Confederate group contests public safety exception after protests, riots involving monuments
Published 12:00 am Monday, June 29, 2020
SALISBURY — In a letter sent to North Carolina municipalities last week, the North Carolina Division of the Sons of Confederate Veterans said “violent protests and the like” are “doubtful rationale” for removing Confederate monuments under a public safety exception to a 2015 state law.
The letter, which the N.C. Sons of Confederate Veterans provided to media outlets, specifically references Chapter 100 of North Carolina General Statues, which was changed in 2015 with the passage of a law called the Historic Artifact Management and Patriotism Act (S.L. 2015-170). The bill passed with no opposition in the Senate and by a 70-39 count in the state House. All of Rowan County’s members of the House and Senate voted for the bill.
The law specifically prohibits the permanent removal of “objects of remembrance” on public property and only allows the temporary or permanent relocation of monuments in specific instances, including when necessary to preserve an object. The law further says that monuments relocated must be moved to sites of similar “prominence, honor, visibility, availability and access” within the boundaries of the same jurisdiction where it was originally placed. Museums, cemeteries and mausoleums are not an acceptable place for relocation, unless the monument was originally placed in one, the law states.
There are, however, exceptions to the law, including when an “object of remembrance” is owned by a private party, located on public property and the subject of a legal agreement between the owner and the state or a political subdivision of the state such as a city or town. That exception is relevant in the case of Salisbury, which has gotten approval from the owner of “Fame,” the Robert F. Hoke Chapter of the United Daughters of Confederacy, OK for a relocation agreement.
The Salisbury City Council had previously intended to move forward with relocation under a public safety exception, with its approved resolution doing so mentioning an incident where gunshots were fired in the air during a peaceful protest in addition to vandalism other incidents involving the “Fame” in recent history. But the Sons of Confederate Veterans said in its letter that “exterior threats by violent protesters, rioters or vandals” do not count as a public safety exception.
“We sincerely stress that actions taken in derogation of the law because of violent mobs, rioters, protestors or vandals cannot be supported,” the NC Sons of Confederate Veterans said in its letter. “In this case, the law clearly supports the monuments remaining in place. Please understand we wish to work with localities within the state, but we do ask that they abide by the controlling principle in our republic, that if laws passed by a state legislature are ignored, then the mob controls thereby making ineffectual the rule of law.”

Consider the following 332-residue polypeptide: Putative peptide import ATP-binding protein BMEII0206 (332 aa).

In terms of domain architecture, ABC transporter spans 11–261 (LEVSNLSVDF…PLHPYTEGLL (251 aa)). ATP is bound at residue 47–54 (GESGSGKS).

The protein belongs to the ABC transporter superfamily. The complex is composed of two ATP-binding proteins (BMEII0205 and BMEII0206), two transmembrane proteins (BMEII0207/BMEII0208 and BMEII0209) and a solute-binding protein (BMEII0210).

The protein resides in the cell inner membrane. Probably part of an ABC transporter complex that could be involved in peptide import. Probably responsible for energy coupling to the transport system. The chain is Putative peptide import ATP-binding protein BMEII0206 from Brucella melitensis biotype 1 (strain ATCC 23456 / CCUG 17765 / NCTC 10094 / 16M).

Salisbury, though, no longer needs use the public safety exception after the UDC signed the agreement relocating “Fame.” The agreement involves the city of Salisbury paying for the relocation and the Historic Salisbury Foundation overseeing funds raised by private individuals to make improvements to the North Lee Street cemetery.
“As a woman of faith, my heart is full of gratitude to God Almighty, that our city leadership and citizens have chosen a path of mutual respect and respect for the laws of our state and nation to find a peaceful and lawful resolution to this long debated issue,” Mayor Karen Alexander said in a statement announcing the deal had been finalized.
Exactly when “Fame” will be relocated is not clear. On Friday, city staff covered the base of the monument with clear and black plastic to prevent vandalism.
The Sons of Confederate Veterans does not specifically mention Salisbury’s Confederate monument, but it does speak about a decision by Gov. Roy Cooper to remove Confederate monuments after pieces of one near the Capitol were torn down and pulled through the streets. One piece of the monument was hung from a light pole.
A building inspector’s ruling about a monument’s structural condition must be the judge of whether a public safety exception is relevant, the Sons of Confederate Veterans says.
But Cooper in a statement announcing the monument removal said he was “concerned about the dangerous efforts to pull down and carry off large, heavy statues and the strong potential for violent clashes at the site.”
“If the legislature had repealed their 2015 law that puts up legal roadblocks to removal we could have avoided the dangerous incidents of last night,” Cooper said in a social media post. “Monuments to white supremacy don’t belong in places of allegiance, and it’s past time that these painful memorials be moved in a legal, safe way.”